SOUTH SEA CULTURED PEARLS
South Sea cultured pearls are large and breathtaking beautiful. They are known for their rarity and especially for their size, which can range from 8 to 18 mm – occasionally even larger – having a thick layer of nacre. They are also prized for their rare, attractive golden colors and variety of shapes, such as rounded, oval, button and baroque. Perfectly round or drop shapes are especially rare and therefore more sought after.
South Sea cultured pearls, which display color variations ranging from white through cream, champagne through yellow and all shades of gold, descend mainly from two varieties of the Pinctada Maxima oyster: the gold-lipped and grey-lipped. These pearls are cultured along the divide between the Indian and Pacific Oceans, the best-known white pearls of this type being harvested along the coast of eastern Malaysia.
These pearls are notably larger than the “average” pearls, and are stunningly smooth and round. They are likely the rarest and most extraordinary pearls to be found in jewelry.
The South Sea pearls come from the oyster pinctada maxima, which is a white-lipped type of the mollusk. The oyster is quite large about 32 cm in diameter, much larger than the oysters that produce Freshwater and Akoya pearls, which explains the larger size of South Sea pearls. Due to the rarity and sensitivity of the pinctada maxima, the farming of South Sea pearls is quite challenging, and thus the pearls are costly as it is very labor intensive to produce.
To produce the South Sea pearls, pearl farmers implant beads made of mother of pearl in the hopes that the conditions, and a bit of luck will allow for a perfectly round, lustrous, clean, and beautiful South Sea pearl.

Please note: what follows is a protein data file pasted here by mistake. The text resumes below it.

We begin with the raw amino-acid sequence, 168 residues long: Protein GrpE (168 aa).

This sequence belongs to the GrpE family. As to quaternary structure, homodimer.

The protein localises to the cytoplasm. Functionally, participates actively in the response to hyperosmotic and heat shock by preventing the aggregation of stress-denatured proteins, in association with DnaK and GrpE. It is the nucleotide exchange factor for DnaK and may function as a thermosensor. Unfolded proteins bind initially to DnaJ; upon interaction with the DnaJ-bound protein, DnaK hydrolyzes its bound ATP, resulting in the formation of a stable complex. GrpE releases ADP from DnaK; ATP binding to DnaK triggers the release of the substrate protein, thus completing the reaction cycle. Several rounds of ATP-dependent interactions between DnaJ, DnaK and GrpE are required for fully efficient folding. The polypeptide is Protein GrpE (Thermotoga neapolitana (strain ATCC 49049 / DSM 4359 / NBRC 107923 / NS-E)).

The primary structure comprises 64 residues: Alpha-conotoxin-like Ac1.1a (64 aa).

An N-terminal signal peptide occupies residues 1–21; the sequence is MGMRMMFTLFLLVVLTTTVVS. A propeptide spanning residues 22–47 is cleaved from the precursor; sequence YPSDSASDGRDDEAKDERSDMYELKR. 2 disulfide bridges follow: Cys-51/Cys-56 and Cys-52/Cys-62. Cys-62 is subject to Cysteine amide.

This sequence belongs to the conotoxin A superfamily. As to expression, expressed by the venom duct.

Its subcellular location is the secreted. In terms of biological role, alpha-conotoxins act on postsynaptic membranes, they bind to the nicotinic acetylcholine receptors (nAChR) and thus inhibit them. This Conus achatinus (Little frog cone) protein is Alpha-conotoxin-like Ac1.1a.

The conditions for Pinctada Maxima are perfect in Malaysia because the water is clean the temperature is perfect, to create beautiful south sea pearls.
KESHI PEARLS AND ‘KESHI’ CULTURED PEARLS
Originally, Japanese farmers adopted the term Keshi to describe these tiny self-nucleated pearls that had grown by accident and were often found inside mollusks at harvest time. Today ‘Keshi’ cultured pearls form as a result of a bead-nucleus rejection during the cultivation of a saltwater pearl. They usually display an odd, baroque shape. ‘Keshi’ pearls have a nacreous layer structure and are considered to be cultured. ‘Keshi’ cultured pearls can grow to quite a size in the South Sea and Tahitian varieties.
Keshi pearls are quite unique in the way they are formed, when compared to the standard method of pearl formation.
There are two ways that the Keshi pearl can form, none of which has to do with the “usual” process. The first way that the keshi pearl can form occurs when the oyster rejects and spits out the substance – the nucleus – before the development of the pearl has had the opportunity to finish. The second possibility is that the nucleus fractures and forms two separate pearl sacs – that is, circles of nacre – neither with a nucleus. Eventually, one or two nucleus-less pearls will usually form.
Keshi pearls – means poppy seed in Japanese – the ones sold by Mutara are saltwater pearls. Keshi pearls also come in a variety of different colors and shades, and are known for their luster and uncommon orient. This is a result of their composition consisting of solid nacre. As the nucleus is eventually expelled by the oyster before the pearl is actually formed, the keshi pearl consists entirely of nacre.
Though this is true, keshi pearls are not given the classification of being a natural pearl. The reason is that keshi pearls are actually a bi-product of the culturing process, and not something that happens naturally.
The South Sea Keshi, pearls are considered to be much more exceptional and infrequent. The reason for this is that South Sea pearl farmers now x-ray their oysters to see whether or not the nucleus is still inside, or if it has been expelled. Should an oyster be found which has expelled its nucleus, it is re-nucleated before a keshi pearl would have the opportunity to develop. Thus the keshi pearls have become even more rare than they once were.
Still, keshi pearls remain popular as they are made of solid nacre and therefore usually have quite a bright luster. Their variable shapes are frequently considered quite desirable to jewelers who wish to design something unique and innovative.